Jason Kottke's weblog, home of fine hypertext products
As a child of the 80s, this Lego set of the Nintendo Entertainment System activates a very ancient and primal region of my brain. As you can see in this short video, the set includes a controller, a cartridge that you can put into the machine, and a vintage TV with a hand-crank that you can use to “play” Super Mario Bros.Tags: Legos Nintendo Super Mario Bros video video games
On an Instagram account called Plague History, artist Genevieve Blais has been modifying the subjects of artworks to give them face masks. You know I couldn’t resist including her rendition of Vermeer’s Girl with a Pearl Earring.
See also Iconic Art & Design Reimagined for the Social Distancing Era, Famous Art Recreated at Home During the Pandemic, and Jesus Christ, Just Wear a Face Mask! (via moss & fog)Tags: art COVID-19 Genevieve Blais remix
Over the past 3 years, the past-year usage of LSD by Americans has increased by 56%. Scientists theorize it's because the world has gone to hell and people are looking to self-medicate. [scientificamerican.com]
A dozen protestors were partially blinded after the police hit them with "less lethal" munitions. The Washington Post investigated three of the incidents and found that video footage undermines the official police accounts of the shootings. [youtube.com]
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Taking a page from The Up Series, director John Sutter is making a series of films that revisit four geographic locations every 5 years until 2050 in order to document the effects in those areas due to climate change. The name of the series is Baseline and it’s a reference to the concept of shifting baselines, which the trailer above defines as “a phenomenon of lowered expectations in which each generation regards a progressively poorer natural world as normal”. The four areas the films will focus on are Alaska, Utah, Puerto Rico, and the Marshall Islands.
Sutter did a TEDx Talk about shifting baselines and climate change — the clip he shows right at the beginning featuring the shifting sizes of fish caught in Key West, Florida is astonishing.
He also wrote a piece about the series and the Alaskan village featured in it.Tags: Baseline global warming John Sutter movies time trailers video
From BBC Ideas, the story of three people who pioneered the science of climate change — Eunice Foote, Guy Stewart Callendar, and Charles Keeling — each of whom was under-recognized for their achievements at the time.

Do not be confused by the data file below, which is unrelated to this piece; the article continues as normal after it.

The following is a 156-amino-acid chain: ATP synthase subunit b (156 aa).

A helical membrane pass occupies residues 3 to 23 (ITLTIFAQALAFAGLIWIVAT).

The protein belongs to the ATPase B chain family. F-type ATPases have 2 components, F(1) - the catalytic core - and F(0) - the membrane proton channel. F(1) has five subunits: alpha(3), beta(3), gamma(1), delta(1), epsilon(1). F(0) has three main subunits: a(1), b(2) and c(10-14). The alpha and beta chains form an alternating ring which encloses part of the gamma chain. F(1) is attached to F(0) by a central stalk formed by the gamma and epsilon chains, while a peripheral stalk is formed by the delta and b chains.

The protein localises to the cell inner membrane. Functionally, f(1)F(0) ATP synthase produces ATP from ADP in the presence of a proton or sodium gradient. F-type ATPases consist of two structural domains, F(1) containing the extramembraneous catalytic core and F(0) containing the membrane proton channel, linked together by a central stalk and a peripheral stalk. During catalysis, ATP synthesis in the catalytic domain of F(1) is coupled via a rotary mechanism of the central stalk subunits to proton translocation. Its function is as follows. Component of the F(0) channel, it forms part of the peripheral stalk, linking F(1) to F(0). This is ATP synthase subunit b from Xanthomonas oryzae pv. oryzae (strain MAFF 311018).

In particular, Eunice Foote demonstrated the greenhouse effect all the way back in 1856, but her contribution was lost to time and science until very recently.
Looking back on Earth’s history, Foote explains that “an atmosphere of that gas would give to our earth a high temperature … at one period of its history the air had mixed with it a larger proportion than at present, an increased temperature from its own action as well as from increased weight must have necessarily resulted.” Of the gases tested, she concluded that carbonic acid trapped the most heat, having a final temperature of 125 °F. Foote was years ahead of her time. What she described and theorized was the gradual warming of the Earth’s atmosphere — what today we call the greenhouse effect.
(via the morning news)Tags: Charles Keeling Eunice Foote global warming Guy Stewart Callendar science video
Lovely aerial photos of Vermont from Caleb Kenna. [nytimes.com]
For Rolling Stone, Jamil Smith writes about the genesis of the Black Lives Matter movement and the three women who started it (Alicia Garza, Patrisse Cullors, and Opal Tometi). [rollingstone.com]
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In an opinion piece for the NY Times, Kara Swisher argues that Facebook’s Mark Zuckerberg “cannot hold on to such enormous power and avoid responsibility when things get tough”. She uses an analogy about a butcher shop to explain the problem at the heart of Facebook:
This week, I finally settled on a simpler comparison: Think about Facebook as a seller of meat products.
Most of the meat is produced by others, and some of the cuts are delicious and uncontaminated. But tainted meat — say, Trump steaks — also gets out the door in ever increasing amounts and without regulatory oversight.
The argument from the head butcher is this: People should be free to eat rotten hamburger, even if it wreaks havoc on their gastrointestinal tract, and the seller of the meat should not be the one to tell them which meat is good and which is bad (even though the butcher can tell in most cases).
Basically, the message is that you should find the truth through vomiting and — so sorry — maybe even death.
She goes on to say:
In this, Mr. Zuckerberg is serving up a rancid meal that he says he’s not comfortable cooking himself, even as his hands control every aspect of the operation.
What’s particularly interesting about this analogy (and Swisher is possibly referencing this between the lines here) is that in 2011, Zuckerberg’s “annual challenge” was only eating meat from animals that he had personally killed.